Montréal-based start-up Calixa Technologies Inc. approached the BSI program to support a pivot of their business model triggered by changes in market dynamics. Just months after launching in 2020, the company decided to switch its focus from helping large retail corporations to giving a leg-up to small businesses instead. Mitacs intern Marie Fuchet, a Master of Business Analytics and Information Technology student at HEC Montréal, is helping with the transition.

“Prior to COVID, Calixa’s visual discovery engine was designed to help large retail companies make sense of customer behaviours in real time and provide enhanced personalized recommendations. When the lockdown came, they saw the opportunity of leveraging on this technology to help small businesses stay top-of-mind even as foot traffic dropped or completely halted due to the public health measures,” explains Fuchet, who is working as the right hand of Calixa CEO and founder Sokmean Nou, managing sales, marketing, and partnerships.

The company’s first-of-its-kind discovery platform matches shoppers to curated local brands and products in fashion and beauty, elevating small brands and growing their organic reach beyond their niche followers. Consumers peruse their matches on Calixa and, when they find a product they’re interested in, are redirected to that store’s e-commerce platform to make a transaction.

“The average consumer understands that buying from a small business is inherently more sustainable and contributes directly to the local economy but is often discouraged by the effort needed to get to know small brands and find the right products,” says Nou. “Calixa aims to eliminate this pain point using artificial intelligence. We are grateful for programs like the BSI which allowed us to add valuable resources to growing this project.”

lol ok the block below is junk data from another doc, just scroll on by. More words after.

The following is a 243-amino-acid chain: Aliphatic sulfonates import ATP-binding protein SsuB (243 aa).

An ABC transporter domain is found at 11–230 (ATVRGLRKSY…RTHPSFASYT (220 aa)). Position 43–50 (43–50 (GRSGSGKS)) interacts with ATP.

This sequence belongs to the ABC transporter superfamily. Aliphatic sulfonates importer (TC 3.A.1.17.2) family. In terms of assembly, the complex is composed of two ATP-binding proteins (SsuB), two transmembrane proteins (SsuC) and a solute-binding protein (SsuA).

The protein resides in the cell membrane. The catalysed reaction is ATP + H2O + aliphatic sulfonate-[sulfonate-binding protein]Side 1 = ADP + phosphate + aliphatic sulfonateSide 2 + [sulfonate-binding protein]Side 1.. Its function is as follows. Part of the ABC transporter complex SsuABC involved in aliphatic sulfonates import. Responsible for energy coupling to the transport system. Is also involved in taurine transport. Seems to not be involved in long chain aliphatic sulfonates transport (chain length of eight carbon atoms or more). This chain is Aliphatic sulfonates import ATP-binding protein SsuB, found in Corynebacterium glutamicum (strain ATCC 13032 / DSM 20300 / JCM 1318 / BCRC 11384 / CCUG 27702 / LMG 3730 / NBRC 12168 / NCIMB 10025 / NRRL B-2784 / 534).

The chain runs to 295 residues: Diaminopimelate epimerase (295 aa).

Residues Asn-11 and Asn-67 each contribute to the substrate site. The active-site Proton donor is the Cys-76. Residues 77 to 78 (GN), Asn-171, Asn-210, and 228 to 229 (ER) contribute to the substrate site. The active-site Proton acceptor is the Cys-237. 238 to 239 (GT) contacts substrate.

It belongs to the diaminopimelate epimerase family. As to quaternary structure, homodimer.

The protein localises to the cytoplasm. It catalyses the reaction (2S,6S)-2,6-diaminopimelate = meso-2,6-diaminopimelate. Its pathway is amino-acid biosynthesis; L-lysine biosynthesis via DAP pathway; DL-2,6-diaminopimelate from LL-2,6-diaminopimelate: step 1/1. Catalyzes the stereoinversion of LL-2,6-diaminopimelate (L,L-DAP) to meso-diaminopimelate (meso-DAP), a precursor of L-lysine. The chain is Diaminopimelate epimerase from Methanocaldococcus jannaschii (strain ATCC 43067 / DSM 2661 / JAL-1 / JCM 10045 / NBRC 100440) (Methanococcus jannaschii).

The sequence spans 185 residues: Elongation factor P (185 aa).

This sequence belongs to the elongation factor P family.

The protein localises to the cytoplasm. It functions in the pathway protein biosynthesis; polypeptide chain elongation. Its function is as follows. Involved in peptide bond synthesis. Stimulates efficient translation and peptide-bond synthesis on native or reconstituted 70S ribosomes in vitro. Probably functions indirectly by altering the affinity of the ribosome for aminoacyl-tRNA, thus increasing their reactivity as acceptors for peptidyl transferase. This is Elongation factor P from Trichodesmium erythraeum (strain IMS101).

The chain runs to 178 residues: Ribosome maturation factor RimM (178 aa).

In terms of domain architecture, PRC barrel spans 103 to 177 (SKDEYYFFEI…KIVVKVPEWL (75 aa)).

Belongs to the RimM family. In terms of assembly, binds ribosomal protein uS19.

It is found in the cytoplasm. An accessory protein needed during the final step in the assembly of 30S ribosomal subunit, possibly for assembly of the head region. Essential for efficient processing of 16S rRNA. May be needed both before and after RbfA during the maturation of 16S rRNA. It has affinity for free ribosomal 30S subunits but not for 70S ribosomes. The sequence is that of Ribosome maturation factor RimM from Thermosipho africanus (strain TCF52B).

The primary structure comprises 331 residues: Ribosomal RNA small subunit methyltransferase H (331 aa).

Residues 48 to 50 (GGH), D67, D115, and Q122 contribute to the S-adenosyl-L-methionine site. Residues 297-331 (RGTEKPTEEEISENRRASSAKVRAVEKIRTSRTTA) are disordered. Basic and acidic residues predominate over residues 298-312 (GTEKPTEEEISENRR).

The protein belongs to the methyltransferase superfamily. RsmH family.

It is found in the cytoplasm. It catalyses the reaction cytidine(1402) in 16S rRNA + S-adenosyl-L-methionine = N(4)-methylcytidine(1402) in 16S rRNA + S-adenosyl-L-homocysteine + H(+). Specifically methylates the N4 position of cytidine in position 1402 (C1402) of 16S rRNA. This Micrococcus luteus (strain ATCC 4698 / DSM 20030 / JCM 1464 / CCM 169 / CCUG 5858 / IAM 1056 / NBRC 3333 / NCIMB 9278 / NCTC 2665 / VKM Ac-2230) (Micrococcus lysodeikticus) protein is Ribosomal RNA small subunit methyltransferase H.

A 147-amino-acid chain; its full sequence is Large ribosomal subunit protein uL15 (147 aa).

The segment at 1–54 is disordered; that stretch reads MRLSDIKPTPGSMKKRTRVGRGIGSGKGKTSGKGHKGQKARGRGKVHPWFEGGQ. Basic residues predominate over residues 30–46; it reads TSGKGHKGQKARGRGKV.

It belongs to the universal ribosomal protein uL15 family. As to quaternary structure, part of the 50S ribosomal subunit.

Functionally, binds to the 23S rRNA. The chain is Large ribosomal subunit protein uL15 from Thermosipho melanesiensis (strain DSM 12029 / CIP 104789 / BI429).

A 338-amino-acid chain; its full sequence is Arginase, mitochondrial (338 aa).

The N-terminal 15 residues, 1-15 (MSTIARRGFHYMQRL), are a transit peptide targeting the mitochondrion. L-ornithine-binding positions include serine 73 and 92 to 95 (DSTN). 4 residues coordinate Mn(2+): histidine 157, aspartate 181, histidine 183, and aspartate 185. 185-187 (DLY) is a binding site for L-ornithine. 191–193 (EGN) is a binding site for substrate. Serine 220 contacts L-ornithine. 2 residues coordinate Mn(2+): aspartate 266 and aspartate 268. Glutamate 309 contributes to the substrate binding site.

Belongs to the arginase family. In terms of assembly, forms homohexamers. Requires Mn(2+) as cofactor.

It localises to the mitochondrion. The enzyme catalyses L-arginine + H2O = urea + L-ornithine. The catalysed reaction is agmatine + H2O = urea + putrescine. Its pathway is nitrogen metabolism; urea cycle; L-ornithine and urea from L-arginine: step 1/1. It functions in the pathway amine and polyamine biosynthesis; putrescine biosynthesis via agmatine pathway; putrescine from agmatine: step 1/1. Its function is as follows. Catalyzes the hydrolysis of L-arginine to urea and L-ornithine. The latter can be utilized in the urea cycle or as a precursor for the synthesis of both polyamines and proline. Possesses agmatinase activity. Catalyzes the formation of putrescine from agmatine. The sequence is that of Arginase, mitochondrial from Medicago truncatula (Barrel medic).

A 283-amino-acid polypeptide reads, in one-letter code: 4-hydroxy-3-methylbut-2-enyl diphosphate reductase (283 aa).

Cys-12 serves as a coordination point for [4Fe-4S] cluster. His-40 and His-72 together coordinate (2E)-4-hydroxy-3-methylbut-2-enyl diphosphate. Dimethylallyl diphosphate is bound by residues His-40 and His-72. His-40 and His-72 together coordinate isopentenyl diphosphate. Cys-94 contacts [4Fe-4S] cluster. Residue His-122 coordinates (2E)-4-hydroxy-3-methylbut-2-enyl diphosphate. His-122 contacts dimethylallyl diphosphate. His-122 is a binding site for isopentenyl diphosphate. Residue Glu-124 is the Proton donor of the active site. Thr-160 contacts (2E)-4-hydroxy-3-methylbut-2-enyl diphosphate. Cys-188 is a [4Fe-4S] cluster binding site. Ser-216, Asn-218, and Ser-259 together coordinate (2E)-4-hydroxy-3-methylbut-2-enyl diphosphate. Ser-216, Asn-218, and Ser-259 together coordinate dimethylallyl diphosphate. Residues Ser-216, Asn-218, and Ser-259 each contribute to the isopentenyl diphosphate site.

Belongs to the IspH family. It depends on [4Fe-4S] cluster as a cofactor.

For Fuchet, the internship is providing valuable, professional experience at a time when job prospects remain uncertain for many students. “As students, most of our learning is based on theory and it’s important to have an opportunity to put that learning into practice,” she says. “I’m gaining firsthand experience about how a start-up operates — valuable exposure I’m confident will serve me well as I advance my career.”

Read the original version of some of these testimonials and more BSI stories at:

*Featured photo supplied and used with permission by UBC Sauder.

Mitacs’s programs receive funding from multiple partners across Canada. We thank the Government of Canada, the Government of Alberta, the Government of British Columbia, Research Manitoba, the Government of New Brunswick, the Government of Newfoundland and Labrador, the Government of Nova Scotia, the Government of Ontario, Innovation PEI, the Government of Quebec, Fonds de recherche du Québec – Nature et technologies, the Government of Saskatchewan, and the Government of Yukon for supporting us to foster innovation and economic growth throughout the country.

Do you have a business challenge that could benefit from a research solution? If so, contact Mitacs today to discuss partnership opportunities:


Mitacs empowers Canadian innovation through effective partnerships that deliver solutions to our most pressing problems. By driving economic growth and productivity, we create meaningful change to improve quality of life for all Canadians.